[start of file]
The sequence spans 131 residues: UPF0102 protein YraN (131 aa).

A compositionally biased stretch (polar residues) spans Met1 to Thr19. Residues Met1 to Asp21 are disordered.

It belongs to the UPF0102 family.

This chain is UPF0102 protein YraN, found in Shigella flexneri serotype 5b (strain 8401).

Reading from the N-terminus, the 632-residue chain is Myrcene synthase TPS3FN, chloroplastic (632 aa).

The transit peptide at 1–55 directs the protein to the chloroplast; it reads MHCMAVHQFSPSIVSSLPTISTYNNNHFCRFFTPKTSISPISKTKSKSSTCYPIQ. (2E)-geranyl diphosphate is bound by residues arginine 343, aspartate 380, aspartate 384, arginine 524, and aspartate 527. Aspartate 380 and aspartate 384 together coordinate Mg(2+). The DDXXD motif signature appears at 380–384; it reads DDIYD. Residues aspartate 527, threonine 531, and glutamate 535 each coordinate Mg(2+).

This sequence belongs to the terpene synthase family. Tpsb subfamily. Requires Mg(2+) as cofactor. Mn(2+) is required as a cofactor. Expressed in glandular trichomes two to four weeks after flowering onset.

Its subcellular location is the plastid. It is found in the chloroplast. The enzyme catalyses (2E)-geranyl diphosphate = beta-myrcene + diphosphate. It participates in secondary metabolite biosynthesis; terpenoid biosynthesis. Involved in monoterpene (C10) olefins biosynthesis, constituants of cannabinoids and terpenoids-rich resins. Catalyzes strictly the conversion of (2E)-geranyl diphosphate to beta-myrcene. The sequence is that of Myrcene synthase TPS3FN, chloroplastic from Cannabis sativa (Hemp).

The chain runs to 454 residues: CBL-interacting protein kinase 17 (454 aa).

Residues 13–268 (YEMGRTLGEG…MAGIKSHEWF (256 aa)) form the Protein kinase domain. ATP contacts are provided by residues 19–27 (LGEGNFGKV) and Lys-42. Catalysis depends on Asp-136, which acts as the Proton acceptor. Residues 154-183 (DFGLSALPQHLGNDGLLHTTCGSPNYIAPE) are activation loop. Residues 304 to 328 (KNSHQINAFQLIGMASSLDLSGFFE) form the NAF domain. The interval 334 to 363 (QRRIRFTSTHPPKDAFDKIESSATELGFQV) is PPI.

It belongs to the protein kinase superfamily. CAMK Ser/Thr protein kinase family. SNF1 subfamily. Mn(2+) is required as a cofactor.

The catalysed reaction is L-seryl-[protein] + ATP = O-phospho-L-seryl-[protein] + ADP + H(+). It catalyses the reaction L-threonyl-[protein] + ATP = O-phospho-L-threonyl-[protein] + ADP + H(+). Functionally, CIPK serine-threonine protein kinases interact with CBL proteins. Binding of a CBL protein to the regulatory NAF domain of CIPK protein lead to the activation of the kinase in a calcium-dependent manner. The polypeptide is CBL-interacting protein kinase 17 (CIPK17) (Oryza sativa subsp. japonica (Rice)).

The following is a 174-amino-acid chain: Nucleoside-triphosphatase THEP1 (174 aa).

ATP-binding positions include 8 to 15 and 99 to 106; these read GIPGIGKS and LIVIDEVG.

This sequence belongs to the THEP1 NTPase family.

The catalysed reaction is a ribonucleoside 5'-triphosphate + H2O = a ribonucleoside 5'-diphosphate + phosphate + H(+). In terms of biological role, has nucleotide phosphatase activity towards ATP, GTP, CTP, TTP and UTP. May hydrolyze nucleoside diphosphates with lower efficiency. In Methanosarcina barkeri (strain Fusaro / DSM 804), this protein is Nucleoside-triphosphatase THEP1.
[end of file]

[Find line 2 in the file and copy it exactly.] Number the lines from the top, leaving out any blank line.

A compositionally biased stretch (polar residues) spans Met1 to Thr19. Residues Met1 to Asp21 are disordered.